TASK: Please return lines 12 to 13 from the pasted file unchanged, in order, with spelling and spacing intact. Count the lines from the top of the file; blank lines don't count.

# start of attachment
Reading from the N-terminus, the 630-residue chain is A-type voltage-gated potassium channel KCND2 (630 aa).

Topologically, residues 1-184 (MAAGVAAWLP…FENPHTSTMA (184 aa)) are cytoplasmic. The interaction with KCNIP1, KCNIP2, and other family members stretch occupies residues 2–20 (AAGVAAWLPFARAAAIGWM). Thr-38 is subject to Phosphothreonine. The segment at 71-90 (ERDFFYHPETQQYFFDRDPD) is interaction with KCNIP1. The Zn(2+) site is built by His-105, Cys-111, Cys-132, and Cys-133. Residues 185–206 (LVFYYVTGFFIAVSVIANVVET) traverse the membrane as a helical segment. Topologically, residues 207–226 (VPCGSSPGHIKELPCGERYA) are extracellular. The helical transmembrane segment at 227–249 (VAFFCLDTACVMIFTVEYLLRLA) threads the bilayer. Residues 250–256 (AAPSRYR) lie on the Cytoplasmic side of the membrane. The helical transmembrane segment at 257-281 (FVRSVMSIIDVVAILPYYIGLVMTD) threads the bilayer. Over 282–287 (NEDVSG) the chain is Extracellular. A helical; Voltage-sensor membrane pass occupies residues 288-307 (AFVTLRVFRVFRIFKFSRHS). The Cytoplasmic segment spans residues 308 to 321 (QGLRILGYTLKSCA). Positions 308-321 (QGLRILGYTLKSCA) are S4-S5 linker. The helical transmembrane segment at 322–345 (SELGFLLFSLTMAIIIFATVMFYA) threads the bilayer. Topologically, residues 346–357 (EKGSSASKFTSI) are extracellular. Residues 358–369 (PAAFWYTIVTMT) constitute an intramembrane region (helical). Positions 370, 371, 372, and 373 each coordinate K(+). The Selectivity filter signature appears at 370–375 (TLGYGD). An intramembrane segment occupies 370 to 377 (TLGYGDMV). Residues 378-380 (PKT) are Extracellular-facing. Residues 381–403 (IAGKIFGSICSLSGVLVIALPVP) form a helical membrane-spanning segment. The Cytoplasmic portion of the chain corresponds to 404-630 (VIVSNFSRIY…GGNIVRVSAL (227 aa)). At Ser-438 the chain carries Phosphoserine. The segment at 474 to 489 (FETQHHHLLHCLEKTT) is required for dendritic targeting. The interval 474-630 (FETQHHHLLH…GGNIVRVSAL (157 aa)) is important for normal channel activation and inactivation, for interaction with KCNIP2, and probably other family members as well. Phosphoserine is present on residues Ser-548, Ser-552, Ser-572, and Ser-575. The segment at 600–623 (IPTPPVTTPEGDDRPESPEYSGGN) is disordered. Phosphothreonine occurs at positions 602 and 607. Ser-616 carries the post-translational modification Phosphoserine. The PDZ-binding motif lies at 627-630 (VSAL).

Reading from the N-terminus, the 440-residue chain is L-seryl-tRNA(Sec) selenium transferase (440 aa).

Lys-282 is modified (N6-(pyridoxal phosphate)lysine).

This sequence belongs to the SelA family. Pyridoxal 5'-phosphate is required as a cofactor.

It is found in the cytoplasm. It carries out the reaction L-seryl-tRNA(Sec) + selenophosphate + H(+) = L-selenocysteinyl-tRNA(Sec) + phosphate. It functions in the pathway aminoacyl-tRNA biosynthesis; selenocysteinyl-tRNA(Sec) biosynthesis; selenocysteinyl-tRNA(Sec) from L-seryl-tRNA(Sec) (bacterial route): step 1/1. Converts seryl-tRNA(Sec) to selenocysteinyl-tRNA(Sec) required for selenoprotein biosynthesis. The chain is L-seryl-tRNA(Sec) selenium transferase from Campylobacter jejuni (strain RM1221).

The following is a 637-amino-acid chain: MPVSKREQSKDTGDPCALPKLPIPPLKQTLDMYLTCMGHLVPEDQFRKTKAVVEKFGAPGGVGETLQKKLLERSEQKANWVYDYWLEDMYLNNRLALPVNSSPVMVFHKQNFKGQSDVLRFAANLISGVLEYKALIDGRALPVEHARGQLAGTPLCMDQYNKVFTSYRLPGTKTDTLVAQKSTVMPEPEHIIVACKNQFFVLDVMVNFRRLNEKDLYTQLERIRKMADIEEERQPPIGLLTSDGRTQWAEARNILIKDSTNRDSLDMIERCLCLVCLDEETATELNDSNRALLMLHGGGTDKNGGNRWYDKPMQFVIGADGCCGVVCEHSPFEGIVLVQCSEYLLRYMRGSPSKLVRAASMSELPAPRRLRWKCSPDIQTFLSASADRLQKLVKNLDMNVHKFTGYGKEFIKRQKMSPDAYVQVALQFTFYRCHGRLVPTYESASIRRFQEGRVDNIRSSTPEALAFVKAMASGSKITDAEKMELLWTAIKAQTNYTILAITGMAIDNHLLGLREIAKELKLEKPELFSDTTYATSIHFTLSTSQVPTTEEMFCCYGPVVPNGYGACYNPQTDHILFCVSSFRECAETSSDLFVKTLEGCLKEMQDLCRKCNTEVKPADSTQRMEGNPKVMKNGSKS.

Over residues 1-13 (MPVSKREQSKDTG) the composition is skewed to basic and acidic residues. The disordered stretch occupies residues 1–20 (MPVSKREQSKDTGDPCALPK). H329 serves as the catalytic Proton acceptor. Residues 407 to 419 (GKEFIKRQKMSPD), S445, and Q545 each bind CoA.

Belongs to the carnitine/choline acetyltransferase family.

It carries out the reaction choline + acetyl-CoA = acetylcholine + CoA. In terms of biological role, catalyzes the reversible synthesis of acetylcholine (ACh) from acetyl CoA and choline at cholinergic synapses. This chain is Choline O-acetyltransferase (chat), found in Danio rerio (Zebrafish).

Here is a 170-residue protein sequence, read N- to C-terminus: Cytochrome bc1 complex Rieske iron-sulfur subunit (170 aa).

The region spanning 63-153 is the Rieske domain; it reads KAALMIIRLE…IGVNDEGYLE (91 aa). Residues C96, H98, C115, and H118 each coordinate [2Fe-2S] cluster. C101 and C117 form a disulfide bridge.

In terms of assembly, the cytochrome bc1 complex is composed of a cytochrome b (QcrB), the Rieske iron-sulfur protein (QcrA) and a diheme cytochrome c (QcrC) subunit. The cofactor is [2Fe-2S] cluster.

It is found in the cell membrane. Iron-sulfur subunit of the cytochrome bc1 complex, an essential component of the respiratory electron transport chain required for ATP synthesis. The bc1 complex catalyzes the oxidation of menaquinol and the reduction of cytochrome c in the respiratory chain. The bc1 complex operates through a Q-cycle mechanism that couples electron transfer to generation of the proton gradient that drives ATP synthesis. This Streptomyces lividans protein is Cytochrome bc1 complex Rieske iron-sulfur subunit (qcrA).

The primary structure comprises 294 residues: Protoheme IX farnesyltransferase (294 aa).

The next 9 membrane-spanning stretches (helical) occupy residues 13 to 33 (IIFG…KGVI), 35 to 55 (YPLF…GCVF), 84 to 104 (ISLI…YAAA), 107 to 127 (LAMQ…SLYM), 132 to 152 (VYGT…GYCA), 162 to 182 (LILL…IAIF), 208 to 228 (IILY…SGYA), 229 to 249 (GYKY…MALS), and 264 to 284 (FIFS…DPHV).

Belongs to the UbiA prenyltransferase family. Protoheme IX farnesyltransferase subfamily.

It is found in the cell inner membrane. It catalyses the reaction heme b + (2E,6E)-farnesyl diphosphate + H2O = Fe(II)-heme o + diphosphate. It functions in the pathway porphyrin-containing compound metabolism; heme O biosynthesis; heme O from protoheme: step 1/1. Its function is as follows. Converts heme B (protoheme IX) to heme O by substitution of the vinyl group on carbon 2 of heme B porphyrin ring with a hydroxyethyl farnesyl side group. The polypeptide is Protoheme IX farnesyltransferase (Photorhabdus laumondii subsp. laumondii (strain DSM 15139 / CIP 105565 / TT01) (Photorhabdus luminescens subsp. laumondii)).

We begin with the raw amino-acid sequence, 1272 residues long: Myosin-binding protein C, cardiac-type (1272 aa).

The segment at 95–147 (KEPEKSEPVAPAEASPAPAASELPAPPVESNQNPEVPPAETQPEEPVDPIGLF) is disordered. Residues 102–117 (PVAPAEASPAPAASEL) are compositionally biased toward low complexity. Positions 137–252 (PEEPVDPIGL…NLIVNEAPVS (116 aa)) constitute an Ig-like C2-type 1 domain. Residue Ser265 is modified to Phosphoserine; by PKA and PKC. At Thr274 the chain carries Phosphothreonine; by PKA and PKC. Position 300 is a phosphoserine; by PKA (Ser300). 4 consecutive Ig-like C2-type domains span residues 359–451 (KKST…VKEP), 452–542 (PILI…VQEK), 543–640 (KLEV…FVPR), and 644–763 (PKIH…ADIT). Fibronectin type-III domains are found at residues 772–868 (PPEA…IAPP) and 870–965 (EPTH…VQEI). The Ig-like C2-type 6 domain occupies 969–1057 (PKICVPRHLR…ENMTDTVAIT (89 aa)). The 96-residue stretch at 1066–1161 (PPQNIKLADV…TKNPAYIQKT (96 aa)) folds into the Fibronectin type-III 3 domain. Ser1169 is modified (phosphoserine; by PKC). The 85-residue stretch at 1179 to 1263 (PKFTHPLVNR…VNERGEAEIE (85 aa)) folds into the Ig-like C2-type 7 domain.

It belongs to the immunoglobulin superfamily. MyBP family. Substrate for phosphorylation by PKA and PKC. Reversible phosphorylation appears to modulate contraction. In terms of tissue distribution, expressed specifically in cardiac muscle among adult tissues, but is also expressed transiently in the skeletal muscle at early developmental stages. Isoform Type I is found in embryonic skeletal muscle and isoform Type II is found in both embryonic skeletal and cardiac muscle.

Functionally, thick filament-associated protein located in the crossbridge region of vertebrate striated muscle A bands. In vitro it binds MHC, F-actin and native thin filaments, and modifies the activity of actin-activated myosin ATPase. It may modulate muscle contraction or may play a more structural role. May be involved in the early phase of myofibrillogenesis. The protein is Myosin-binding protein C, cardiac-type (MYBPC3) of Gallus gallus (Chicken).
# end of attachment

The region spanning 63-153 is the Rieske domain; it reads KAALMIIRLE…IGVNDEGYLE (91 aa). Residues C96, H98, C115, and H118 each coordinate [2Fe-2S] cluster. C101 and C117 form a disulfide bridge.

In terms of assembly, the cytochrome bc1 complex is composed of a cytochrome b (QcrB), the Rieske iron-sulfur protein (QcrA) and a diheme cytochrome c (QcrC) subunit. The cofactor is [2Fe-2S] cluster.